Enhancing performance reward system

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Executive summary

As one of the most outstanding company of global packaging industry, keeping up the competitive advantage and sustainable growth within the international vicissitudes was the primary objective of Sonoco Product Company. The case study outlines the changes of performance and reward strategy made by the company's senior vice president of human resource, Cindy, Hartley. Through analyzing Hartley's strategy practice, the case study highlights two significant supporting factors as well as two obstacles of the new performance and reward system in Sonoco. To be specific, improvement of performance evaluation system and psychological contract were defined as two merits while incorrect feedback and unsound compensation system were listed as potential pitfalls. Generally speaking, this case study analyzed the background and current situation about Sonoco, explored the threat and opportunities of HR function related to the company, indicated the strength and weakness of the two models set up by Hartley, and evaluated the alternatives and recommendations of the actions Hartley was going to take,.

1. Background

Sonoco Products Company is a global industrial and consumer packaging company that founded in 1899 in Hartsville, South Carolina. During the twentieth century, Sonoco became one of the largest packaging companies in the world, mostly by acquisition. And by 2000, Sonoco acquired $2.6 billion revenue, and owned 17,300 employees across 285 operations in 32 countries, serving customers in 85 nations. Business of Sonoco was mainly divided into two segments: industrial and customer packaging, of which industrial division possessed more employees and accounted for 55% of total revenue. The traditional culture of Sonoco is tightly knitted. Within the collaborative, friendly and ethical environment, many staff members chosen to spend their entire career at Sonoco and over 60% of the executive committee had been with the company at least 20years.

From business operation review, Sonoco had seen many up and downs. During 1990's the United States was enjoying a surge economic growth, so was the packaging industry. Sonoco was found to be susceptible to the changes in the world economy, and had suffered two challenges in the 1990s. First one is the competition and opportunities caused by globalization, for instants, heavy manufacturing companies moved their factories to those countries where labor was cheaper. The globalization ended up with huge organization changes, market share was more centralized. In order to follow the trend, Sonoco changed its business model and started to build its own brand value. The second challenge appeared when new technologies like computer science accessed to the packaging market. The packaging business began to focus on how to make full use of the booming computer technology. An increasingly segmented consumer society prompted diversified product types, more advanced equipment, and variety of policies and action programs to meet the consumer needs. Thus, Sonoco realized that a more coordinated market approach was needs to keep itself stay ahead in the ever-changing global packaging industry.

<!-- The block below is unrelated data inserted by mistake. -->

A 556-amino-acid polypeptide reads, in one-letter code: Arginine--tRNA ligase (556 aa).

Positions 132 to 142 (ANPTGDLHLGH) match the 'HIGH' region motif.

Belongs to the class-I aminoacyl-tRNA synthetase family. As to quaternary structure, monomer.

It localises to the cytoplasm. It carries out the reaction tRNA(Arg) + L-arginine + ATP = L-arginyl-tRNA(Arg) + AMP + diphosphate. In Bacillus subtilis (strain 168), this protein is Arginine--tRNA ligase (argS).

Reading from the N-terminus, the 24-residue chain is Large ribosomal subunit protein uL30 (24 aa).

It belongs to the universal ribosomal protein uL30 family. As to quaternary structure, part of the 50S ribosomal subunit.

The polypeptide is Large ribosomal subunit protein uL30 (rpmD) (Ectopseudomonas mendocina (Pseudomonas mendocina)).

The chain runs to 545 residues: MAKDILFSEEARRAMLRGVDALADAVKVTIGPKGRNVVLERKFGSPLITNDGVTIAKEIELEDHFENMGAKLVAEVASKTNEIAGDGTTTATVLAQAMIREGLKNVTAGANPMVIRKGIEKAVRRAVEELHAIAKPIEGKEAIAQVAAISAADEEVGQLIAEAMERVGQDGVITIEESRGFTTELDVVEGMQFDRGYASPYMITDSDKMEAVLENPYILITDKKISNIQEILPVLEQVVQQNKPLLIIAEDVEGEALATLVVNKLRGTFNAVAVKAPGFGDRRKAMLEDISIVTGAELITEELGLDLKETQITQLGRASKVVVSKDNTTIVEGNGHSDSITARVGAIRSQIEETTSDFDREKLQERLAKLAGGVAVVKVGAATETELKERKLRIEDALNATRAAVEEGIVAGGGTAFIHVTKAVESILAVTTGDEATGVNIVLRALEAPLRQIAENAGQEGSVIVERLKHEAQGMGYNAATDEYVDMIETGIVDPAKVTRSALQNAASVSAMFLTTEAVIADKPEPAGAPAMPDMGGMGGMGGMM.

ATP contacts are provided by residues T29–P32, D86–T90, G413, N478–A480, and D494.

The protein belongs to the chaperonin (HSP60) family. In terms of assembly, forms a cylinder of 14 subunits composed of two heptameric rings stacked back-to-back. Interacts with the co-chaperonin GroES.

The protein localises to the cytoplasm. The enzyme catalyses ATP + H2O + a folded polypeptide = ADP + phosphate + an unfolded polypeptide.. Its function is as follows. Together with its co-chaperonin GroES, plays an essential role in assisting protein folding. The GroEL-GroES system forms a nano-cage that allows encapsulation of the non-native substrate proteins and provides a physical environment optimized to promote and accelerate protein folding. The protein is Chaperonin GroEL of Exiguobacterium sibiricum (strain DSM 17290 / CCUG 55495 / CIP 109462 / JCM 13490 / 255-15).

2. Introduction

Since hired in 1995 as senior VP, Hartley had found a series of shortage in the human resource (HR) function of Sonoco. She started to commit herself on a plan to rehabilitate HR in Sonoco and link HR processes to business strategy of the company immediately mainly by creating a new performance management and compensation system.

2.1Two major problems in the old system